1. This is a plaintiff's appeal arising out of a suit for an injunction brought by the plaintiff who was the Secretary of the District Board, Bareilly, against the Board restraining the Board from enforcing their resolution of 8th March, 1933. A relief for a decimation that the plaintiff's dismissal was against law and unenforceable had been claimed, but was withdrawn.
2. The Courts below have dismissed the plaintiff's suit. In appeal it is contended that the decree is wrong. A question has been raised as to whether a suit for an injunction by a Secretary of Local Board, filed in a Civil Court is at all maintainable and whether any relief for injunction can be granted in the face of the provisions of Section 21(b), Specific Relief Act. Under that section a contract which is so dependent on the personal qualifications or volition of the parties or otherwise from its nature is such that the Court cannot enforce specific performance of its material terms cannot be specifically enforced. The question whether the contract of service of the plaintiff was dependent on his personal qualifications or the volition of the parties is of some difficulty and I would not express any final opinion on it at this stage of the case because the case can be disposed of without deciding this question.
3. Before considering the objections raised by the plaintiff it would be convenient to give briefly the previous history of the matter: Early in January 1933, a proposal signed by 18 members of the Board in the form of a resolution was received by the Board. It suggested that the Secretary and the Engineer had been negligent in the discharge of their duties and guilty of lack of supervision causing disorder in the affairs of the Board and making its finances suffer heavily and that they were incapable and unworthy of the posts they held. The proposal was that they should be called upon to submit replies to the charges against them within 15 days and in case of their not doing so or their replies being unsatisfactory the question of their dismissal should be considered by the Board. There was a further proposal that the post of the Secretary and the Engineer should be combined. On receipt of this resolution the Chairman called upon the persons complained against to furnish explanations. Copies of the charges as well as copies of the draft resolution were handed over to them. The draft resolution together with the explanations submitted were placed before a meeting of the District Board on 15th February 1933. The resolution was considered and it was resolved by the Board that a subcommittee of three member should be appointed to go into the charges and examine the explanations submitted on those charges and to submit a report to the Board before its next meeting on 8th March, and that the matter should come up for final decision on that date. Admittedly 10 (?) days before 8th March 1933, a notice was issued notifying that a meeting of the Board would be held on 8th March 1933. On 1st March 1933, an agenda paper was issued which contained, as the matter for consideration, the draft resolution of the 18 members about the dismissal of the Secretary and the Engineer along with the report of the Sub-Committee, the explanations of the Secretary and the Engineer as well as the report of the Special Officer and the resolution of the Board dated 15th February 1933. A complete copy of the draft resolution as well as a copy of the resolution of the Board dated 15th February 1933, were appended. On 8th March 1933, at a full quorum the Board passed a resolution dismissing the plaintiff.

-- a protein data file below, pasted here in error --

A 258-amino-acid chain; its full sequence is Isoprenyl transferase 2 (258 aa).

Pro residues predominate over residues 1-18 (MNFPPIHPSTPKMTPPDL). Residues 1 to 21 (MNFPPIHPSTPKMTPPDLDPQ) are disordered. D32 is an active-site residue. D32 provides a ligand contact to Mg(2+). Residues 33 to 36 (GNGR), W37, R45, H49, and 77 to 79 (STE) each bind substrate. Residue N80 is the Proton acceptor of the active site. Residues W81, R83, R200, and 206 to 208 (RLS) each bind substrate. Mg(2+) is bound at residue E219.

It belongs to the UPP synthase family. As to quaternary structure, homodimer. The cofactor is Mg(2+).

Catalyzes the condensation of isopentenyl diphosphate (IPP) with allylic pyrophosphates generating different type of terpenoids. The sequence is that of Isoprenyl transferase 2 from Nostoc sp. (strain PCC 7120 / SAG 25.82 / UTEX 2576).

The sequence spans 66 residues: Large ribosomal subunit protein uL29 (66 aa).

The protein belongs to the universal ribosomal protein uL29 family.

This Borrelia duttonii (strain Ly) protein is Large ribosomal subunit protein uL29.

4. The first objection taken is that there was no due notice given of the business that was transacted. Section 48, U.P. District Boards Act, requires that no business which is required to be transacted by a special resolution shall be transacted unless previous notice of the intention to transact such business has been given, and under Section 71 the dismissal of a Secretary is one of the matters for which a special resolution is necessary. It also appears that the Board acting under the power conferred upon it by Section 173, has framed certain regulations which require that there should be ten days' notice of a meeting and a seven days' notice of the agenda. The first objection is that there was no notice given within the meaning of Section 48 of the Act. We are wholly unable to accept this contention. The agenda paper as issued made it perfectly clear that the draft resolution of the members together with the explanations and the report of the Sub-Committee would come up before the Board on 8th March 1933, 'for final decision.' This undoubtedly notified that final orders would be passed on the matter. That necessarily included a resolution adopting the draft resolution as proposed by the members. We therefore think that there is no force in this objection.
5. The second objection is that under the regulations the agenda papers should have been issued ten days earlier. We are unable to accede to this, contention. The notice which is to be issued ten days before the meeting is a notice of the meeting itself, whereas the agenda is a notice of the matters which have to be considered at the meeting. There has in fact been no non-compliance with the regulation for notice of the meeting was, given ten days earlier and the agenda paper was issued seven days before the meeting. This objection also has therefore no force. I would therefore dismiss this appeal.
6. I concur.